On Sunday, 4 February 2018 at 04:51:00 UTC, Jonathan Marler wrote:


How did it compare to the Go version?

I started implementing one myself as a learning experience and recall I looked at the Go version a few times (https://github.com/marler8997/hacknes). Mine was in C++ though since I was also trying to re-familiarize myself with C++. Definitely curious on your thoughts on how the GO version compared to your D version.

Quickly,

The code itself is pretty much a 1:1 copy. The style Go forces on you is easy to replicate in D.

A few things I learned that stood out:
1. It was incredibly easy to move the code from Go to D. Most of the work only took maybe 4 days. D is very flexible & made it easy.

2. DMD just doesn't produce fast code compared to other modern compilers. It's a shame LDC or GDC isn't the default D compiler.

* Gotchas
Go doesn't use the same operator precedence rules as C & D. Not sure why this surprised me but it lead to some initially confusing bugs.

* Code differences
The only major difference relates to state file serialization.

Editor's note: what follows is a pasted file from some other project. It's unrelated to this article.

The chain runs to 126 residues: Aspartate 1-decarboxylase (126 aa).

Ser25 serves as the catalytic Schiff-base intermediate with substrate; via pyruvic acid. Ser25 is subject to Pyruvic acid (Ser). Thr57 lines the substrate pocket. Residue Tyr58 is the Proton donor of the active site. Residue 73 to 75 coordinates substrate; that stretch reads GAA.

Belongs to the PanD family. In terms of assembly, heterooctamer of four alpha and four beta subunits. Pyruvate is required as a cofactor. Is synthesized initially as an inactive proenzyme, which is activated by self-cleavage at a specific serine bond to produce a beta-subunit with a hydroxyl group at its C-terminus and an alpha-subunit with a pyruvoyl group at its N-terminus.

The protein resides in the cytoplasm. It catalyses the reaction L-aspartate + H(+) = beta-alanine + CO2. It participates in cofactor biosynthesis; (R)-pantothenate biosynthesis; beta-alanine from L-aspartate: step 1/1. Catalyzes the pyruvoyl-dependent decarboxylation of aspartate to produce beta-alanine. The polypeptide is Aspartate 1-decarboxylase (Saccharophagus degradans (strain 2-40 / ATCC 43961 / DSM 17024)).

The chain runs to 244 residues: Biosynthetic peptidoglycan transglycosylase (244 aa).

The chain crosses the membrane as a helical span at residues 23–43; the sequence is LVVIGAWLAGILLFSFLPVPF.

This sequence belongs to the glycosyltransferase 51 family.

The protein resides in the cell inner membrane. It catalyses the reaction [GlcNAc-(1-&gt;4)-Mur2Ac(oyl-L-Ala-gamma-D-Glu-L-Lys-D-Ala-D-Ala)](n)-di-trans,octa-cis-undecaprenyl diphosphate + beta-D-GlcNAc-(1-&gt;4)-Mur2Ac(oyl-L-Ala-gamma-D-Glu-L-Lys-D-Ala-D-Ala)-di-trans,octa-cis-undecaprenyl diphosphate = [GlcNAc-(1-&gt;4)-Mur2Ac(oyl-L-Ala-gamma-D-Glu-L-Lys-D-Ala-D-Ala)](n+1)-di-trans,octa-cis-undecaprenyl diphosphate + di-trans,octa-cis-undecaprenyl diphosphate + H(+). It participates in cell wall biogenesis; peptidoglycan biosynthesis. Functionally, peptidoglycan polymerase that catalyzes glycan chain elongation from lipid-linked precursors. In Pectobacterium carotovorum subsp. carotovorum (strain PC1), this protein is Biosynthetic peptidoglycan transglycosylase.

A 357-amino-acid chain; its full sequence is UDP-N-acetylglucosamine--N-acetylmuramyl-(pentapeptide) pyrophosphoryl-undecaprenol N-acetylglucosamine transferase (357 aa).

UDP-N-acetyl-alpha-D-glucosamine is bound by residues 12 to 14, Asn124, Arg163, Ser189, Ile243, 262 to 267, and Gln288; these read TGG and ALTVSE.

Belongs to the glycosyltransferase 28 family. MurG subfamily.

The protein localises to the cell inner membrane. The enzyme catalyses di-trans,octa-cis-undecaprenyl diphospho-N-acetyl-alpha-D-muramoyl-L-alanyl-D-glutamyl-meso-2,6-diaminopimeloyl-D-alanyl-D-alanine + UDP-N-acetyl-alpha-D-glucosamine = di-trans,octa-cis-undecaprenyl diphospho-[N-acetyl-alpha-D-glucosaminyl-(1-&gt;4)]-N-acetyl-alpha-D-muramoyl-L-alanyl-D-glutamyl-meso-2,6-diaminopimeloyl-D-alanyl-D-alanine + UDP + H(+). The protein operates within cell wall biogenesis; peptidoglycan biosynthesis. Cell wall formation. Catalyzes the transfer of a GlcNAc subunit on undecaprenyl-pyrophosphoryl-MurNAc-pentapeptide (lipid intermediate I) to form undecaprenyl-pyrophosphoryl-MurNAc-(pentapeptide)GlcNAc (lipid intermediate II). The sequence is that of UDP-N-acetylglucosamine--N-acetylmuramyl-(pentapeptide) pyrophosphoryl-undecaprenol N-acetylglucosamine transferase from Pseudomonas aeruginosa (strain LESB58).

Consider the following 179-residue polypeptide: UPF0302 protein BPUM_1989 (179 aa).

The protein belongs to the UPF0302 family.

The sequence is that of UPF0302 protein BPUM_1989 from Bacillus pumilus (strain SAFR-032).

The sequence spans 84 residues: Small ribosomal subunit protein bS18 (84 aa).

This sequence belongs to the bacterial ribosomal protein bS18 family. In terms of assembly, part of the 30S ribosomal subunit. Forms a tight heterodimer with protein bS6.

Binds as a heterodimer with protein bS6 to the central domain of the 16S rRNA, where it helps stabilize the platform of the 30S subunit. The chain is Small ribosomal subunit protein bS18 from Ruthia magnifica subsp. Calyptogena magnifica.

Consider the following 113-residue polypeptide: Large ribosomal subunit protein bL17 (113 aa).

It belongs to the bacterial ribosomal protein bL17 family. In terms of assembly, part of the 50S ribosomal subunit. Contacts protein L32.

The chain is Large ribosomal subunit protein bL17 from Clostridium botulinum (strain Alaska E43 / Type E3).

Go has a binary serialization/encoding library (encoding/gob) in its standard library which the Go author used to save/load the machine state. Each component (CPU, APU, PPU, etc) is passed the binary stream & adds what it needs saved.

In the D version I use D's built-in associative arrays (equivalent to Go's map). D makes it easy to convert to/from a string representation of most types so I just convert the AA to a string, compress it & save it to disk.

* Garbage collector
In the D version this doesn't even come into play because nothing is allocated during "step" execution. The only allocations are during console initialization or during things you won't be doing often like setting the APU sample rate.

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